Look to the sky for this job opportunity

Want a job? Look to the skies
Want a job? Look to the skies

Saja-Lindsay Sudlow has known for years she wanted a job in aviation, ever since her high school job manning the museum booth in the Old Rhinebeck Aerodrome in Red Hook in New York City.

"This is something I always wanted to do," the 23-year-old said.

A recent graduate of Dowling College in Shirley, New York, Sudlow's dream is about to take flight. She was recently accepted into the FAA's Air Traffic Controller Training program at the FAA Academy in Oklahoma City. She is currently waiting for word on when she can begin her studies.

"The great thing about it is you can get a job anywhere on the continental United States," she said. "And you can go places."

The FAA will need plenty of candidates like Sudlow over the next decade to man its 315 towers. The agency's hiring plan calls for it to bring on 10,000 new controllers in the next 10 years, including 1,724 in 2015.

A student at Dowling College training in an air traffic control simulator.
Karina Frayter | CNBC

"They have to be hired by their 31st birthday. They have to retire by the age of 56," said Gail Zlotky, air traffic control program manager at Middle Tennessee State University. "That's why the job market will keep going."

This job market right now is particularly hot.The FAA is catching up on hiring postponed by budget cuts imposed by last year's sequestration, and thousands of the 14,100 air traffic controllers on the job now are nearing that mandatory retirement age.

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"If you figured 11,000 controllers were hired between 1981 and 1991, there's going to be a large number of controllers leaving by their 56th birthday," said Joe Denofrio, assistant professor at Dowling's aviation program, speaking of the controllers hired after President Ronald Reagan fired thousands during a strike in 1981.

Until this year, the FAA drew a majority of its candidates from two sources: the military and a group of 36 colleges, including Dowling and Middle Tennessee State, which were part of the FAA's collegiate training initiative. Top graduates from these schools were typically assured a spot in the FAA's ATC training program, but now they have to apply along with the rest of the general public who meet certain qualifications. The qualifications include being a U.S. citizen, four years of course study toward a bachelor's degree or at least three years of work experience.

If a candidate meets these and other criteria, they then have to pass a test introduced this year, a biographical assessment.

The schools that used to serve as feeder programs to the FAA are somewhat flummoxed as to why the changes were made. They declined to comment for this article on what they think were behind those changes. Their concern lies in the fact some said their better students failed the biographical test and there is no way for them to know why they failed, and how they might study to make sure they pass the next time.

The FAA did not answer repeated calls and emails from CNBC as to why it changed its admissions process, why the test was introduced, and if it has been successful in bringing in a larger pool of qualified candidates.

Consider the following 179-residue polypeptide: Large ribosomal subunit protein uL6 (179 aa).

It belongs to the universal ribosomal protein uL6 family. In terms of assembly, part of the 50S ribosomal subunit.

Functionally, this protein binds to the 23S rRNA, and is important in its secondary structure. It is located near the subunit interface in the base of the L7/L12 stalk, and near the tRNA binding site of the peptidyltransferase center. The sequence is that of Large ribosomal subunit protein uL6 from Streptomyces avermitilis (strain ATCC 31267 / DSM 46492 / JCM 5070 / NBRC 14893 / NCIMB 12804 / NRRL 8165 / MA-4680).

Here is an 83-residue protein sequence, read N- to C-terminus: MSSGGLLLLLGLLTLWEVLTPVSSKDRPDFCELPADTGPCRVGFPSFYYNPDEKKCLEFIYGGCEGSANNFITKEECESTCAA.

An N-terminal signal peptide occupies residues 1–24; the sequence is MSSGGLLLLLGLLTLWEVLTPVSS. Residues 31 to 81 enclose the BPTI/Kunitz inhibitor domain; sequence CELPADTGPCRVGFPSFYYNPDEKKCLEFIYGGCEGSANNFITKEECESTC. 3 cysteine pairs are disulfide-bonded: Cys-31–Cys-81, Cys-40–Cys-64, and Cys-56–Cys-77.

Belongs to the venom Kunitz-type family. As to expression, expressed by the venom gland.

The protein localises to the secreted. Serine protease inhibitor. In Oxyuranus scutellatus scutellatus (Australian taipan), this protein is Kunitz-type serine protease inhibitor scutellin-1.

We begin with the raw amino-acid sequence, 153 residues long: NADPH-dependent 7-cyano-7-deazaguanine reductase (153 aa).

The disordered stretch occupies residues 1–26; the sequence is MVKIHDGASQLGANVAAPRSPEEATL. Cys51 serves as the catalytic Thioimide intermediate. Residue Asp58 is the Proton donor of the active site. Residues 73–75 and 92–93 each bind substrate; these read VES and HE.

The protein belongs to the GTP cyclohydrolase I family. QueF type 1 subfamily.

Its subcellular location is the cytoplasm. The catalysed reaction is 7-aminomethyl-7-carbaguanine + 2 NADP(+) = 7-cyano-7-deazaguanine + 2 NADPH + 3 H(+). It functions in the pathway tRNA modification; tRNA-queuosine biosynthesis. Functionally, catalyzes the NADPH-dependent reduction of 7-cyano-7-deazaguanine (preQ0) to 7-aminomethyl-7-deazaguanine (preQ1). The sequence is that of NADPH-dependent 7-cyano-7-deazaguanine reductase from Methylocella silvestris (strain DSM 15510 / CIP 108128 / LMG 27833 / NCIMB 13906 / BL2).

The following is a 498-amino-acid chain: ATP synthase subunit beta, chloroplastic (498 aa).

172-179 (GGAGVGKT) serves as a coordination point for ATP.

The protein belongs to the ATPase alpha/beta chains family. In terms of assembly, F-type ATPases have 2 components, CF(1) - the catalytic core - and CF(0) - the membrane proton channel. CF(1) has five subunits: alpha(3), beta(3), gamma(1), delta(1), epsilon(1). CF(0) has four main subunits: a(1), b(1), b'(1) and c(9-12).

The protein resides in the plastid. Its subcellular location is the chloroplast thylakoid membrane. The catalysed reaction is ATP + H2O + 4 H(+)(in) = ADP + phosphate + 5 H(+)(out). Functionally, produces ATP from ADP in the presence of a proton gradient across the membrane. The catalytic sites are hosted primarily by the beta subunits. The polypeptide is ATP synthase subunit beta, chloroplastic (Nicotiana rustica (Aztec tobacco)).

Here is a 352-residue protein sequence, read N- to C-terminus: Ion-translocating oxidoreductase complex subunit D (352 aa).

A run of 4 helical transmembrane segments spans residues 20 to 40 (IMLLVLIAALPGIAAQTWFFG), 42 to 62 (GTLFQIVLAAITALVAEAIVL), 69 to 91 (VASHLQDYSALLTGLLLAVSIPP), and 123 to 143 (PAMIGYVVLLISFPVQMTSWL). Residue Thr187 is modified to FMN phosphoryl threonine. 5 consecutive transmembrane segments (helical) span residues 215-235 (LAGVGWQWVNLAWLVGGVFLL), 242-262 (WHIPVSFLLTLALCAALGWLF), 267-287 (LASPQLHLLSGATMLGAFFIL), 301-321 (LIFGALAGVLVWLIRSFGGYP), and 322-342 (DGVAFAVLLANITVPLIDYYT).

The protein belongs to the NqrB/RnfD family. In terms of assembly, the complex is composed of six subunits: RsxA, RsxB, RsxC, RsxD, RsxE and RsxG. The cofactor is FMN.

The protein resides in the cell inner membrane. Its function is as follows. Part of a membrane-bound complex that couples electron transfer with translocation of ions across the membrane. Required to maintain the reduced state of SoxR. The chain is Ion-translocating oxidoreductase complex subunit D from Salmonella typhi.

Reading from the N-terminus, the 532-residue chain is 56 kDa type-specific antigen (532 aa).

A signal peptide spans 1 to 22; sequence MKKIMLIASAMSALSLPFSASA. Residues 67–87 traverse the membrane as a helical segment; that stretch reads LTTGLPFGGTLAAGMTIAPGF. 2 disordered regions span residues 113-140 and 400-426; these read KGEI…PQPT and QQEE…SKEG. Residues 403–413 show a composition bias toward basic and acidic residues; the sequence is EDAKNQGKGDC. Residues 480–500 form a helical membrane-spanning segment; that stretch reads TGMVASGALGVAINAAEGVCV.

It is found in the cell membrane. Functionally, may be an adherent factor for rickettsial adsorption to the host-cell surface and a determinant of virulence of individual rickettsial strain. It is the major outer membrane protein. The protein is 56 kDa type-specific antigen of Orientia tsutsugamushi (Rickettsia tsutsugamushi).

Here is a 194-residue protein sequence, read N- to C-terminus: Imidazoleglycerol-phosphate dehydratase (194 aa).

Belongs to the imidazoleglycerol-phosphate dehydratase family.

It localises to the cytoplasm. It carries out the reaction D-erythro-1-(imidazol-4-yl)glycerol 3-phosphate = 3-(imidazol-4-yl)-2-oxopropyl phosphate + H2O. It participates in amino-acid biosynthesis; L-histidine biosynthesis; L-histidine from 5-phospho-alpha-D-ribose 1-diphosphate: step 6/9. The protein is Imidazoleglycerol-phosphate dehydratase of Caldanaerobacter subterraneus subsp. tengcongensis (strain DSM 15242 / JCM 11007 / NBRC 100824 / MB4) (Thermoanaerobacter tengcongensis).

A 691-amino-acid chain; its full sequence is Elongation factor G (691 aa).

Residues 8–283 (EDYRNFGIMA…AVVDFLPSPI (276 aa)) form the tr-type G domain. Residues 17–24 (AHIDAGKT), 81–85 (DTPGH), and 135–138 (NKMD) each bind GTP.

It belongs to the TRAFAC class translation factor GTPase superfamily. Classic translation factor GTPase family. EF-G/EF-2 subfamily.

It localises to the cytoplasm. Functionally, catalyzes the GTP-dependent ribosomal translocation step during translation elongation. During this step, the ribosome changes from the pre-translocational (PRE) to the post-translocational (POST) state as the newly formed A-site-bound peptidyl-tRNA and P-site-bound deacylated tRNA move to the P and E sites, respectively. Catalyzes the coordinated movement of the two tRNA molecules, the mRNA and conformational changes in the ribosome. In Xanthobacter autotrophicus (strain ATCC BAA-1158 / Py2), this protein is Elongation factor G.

"The FAA sets its own hiring policies and NATCA is not involved in those decisions," said the National Air Traffic Control Association in a statement emailed to CNBC. NATCA said it is working closely with the FAA to refine the assessment for the next open job announcement.

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In the meantime, Middle Tennessee State and Dowling continue to teach students interested in air traffic control. The students take courses in the theory of flight, laws and regulation and basic aerodynamics as well as others. In addition, the students spend weeks in simulators and towers learning from seasoned controllers.

A student at Dowling College training in an air traffic control simulator.
Karina Frayter | CNBC

"We have three retired air traffic controllers that actually teach the labs, so they (the students) can get real world experience," Zlotky said.

In the real world, these future controllers will help manage the more than 87,000 flights that take off and land here in the U.S. each day, but only after they graduate from the FAA's program and spend a few years getting supervised on-the-job training. Once they are certified and depending on where they work, some will earn more than $100,000 a year.

It wasn't the money but the love of speed that brought Deangelo Blair to choose a career in aviation. Originally he wanted to fly jets but was put off by the price of flying lessons. He is now focused on getting into the FAA ATC program once he receives his degree from Middle Tennessee State, even though he knows he may not be accepted.

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"If anything I'm going to keep my passion about air traffic control," he said, adding he would hope to find another job in aviation, if he is not accepted by the FAA.

That kind of passion is what Denofrio said brings so many students to Dowling. Beyond that, he said what will make them good air traffic controllers is "focus, situational awareness and multitasking."

In this line of work, you need to keep yourself grounded, while keeping your eyes on the sky.